Translating city development projects in informal settlements: reframing, anchoring and muddling through
Paper i proceeding, 2015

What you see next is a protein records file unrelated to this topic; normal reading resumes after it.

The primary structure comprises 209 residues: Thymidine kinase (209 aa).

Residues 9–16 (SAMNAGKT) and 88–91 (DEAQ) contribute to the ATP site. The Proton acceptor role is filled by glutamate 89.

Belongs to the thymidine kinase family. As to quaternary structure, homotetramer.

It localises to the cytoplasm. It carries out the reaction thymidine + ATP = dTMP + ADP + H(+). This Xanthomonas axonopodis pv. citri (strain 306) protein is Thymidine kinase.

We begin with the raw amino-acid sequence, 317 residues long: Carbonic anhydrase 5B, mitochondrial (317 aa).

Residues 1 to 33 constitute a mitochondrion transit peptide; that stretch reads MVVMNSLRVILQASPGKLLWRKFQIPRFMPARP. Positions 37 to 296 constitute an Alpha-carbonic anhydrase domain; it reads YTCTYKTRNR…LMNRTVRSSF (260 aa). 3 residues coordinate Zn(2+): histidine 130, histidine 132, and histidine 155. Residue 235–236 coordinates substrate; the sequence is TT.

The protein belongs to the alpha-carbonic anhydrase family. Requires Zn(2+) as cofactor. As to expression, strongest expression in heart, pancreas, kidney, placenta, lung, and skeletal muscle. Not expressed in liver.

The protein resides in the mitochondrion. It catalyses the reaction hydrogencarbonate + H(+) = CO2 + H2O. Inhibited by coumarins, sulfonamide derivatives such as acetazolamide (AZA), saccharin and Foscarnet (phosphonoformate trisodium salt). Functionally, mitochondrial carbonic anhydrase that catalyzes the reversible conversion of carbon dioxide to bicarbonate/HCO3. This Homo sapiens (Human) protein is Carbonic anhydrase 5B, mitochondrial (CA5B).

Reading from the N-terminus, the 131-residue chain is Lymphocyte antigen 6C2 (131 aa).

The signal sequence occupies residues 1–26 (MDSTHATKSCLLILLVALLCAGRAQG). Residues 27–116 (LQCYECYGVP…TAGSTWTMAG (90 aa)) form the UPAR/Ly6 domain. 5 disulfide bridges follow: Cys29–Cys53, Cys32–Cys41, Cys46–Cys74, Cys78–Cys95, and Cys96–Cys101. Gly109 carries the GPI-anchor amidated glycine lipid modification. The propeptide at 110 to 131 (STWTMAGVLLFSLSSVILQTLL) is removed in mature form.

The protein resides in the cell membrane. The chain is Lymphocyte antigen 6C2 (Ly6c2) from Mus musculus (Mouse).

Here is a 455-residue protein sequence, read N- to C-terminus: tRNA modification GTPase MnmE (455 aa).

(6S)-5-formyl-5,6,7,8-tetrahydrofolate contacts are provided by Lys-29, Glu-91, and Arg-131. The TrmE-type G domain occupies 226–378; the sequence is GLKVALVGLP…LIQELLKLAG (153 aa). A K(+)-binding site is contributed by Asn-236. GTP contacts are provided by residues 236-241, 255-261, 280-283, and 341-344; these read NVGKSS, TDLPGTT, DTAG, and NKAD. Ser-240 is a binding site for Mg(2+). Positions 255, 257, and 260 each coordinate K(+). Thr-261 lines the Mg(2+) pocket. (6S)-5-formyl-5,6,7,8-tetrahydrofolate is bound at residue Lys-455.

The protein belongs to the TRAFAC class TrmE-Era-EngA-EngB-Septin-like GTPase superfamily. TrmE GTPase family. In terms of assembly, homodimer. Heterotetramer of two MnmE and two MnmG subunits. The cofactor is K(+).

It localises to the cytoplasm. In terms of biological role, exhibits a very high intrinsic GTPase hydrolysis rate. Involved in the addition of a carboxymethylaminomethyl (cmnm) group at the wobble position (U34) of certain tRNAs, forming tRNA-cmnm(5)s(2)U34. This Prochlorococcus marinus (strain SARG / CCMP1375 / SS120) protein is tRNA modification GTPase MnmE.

Numerous programs have been launched to deal with the serious solid waste predicaments in informal settlements. However, in both policy and research, there is an increasing concern with the disparities that exist between solid waste policies and what they actually achieve in practice. Informed by the case of the city of Kisumu and its Kisumu Integrated Solid Waste Management Plan (KISWAMP), this paper examines how municipal waste management programs are translated into practice in informal settlements. It is based on action-research carried out by a multidisciplinary and transdiciplinary group of researchers, through focus groups, participatory workshops, collaborative action, in-depth interviews, document analysis and observations. City management literature and the concepts of reframing, anchoring and muddling through are used to understand the KISWAMP and its implementation. It starts by reconstructing the history of KISWAMP and how it became a project. Then, it examines what original aspects of KISWAMP were actually translated, i.e. which ones faded out and which ones became stabilized into and travel as best practices to other locations. The analysis shows how KISWAMP was translated into practice by reframing the meanings and status of waste as a profession, as a policy and as a critical service worthy to pay for among residents. KISWAMP also thrived to anchor the program into existing waste entrepreneurship practices . Municipal officers and politicians were also trained to connect the plan within the municipality, yet as many moved, KISWAMP remained weakly bounded to city budgets and decision-making processes. Trust also grew among residents being served by the new waste collection services. Yet in lower-income settlements with insufficient assets to anchor the project, distrust and resentment grew instead. Skips in the new waste transfer points soon disappeared and were not regularly evacuated. Still, the skip idea did not totally vanish as it was recovered by the new KUP program. A final aspect in the implementation of KISWAMP was the ability of waste entrepreneurs and officers to develop ways to muddle through arbitrary and loosely coupled partnership arrangements to evacuate transfer points; waste pickers’ coping strategies to compensate low paid labour;; or residents’ persistent illegal disposal of waste where the skip used to be.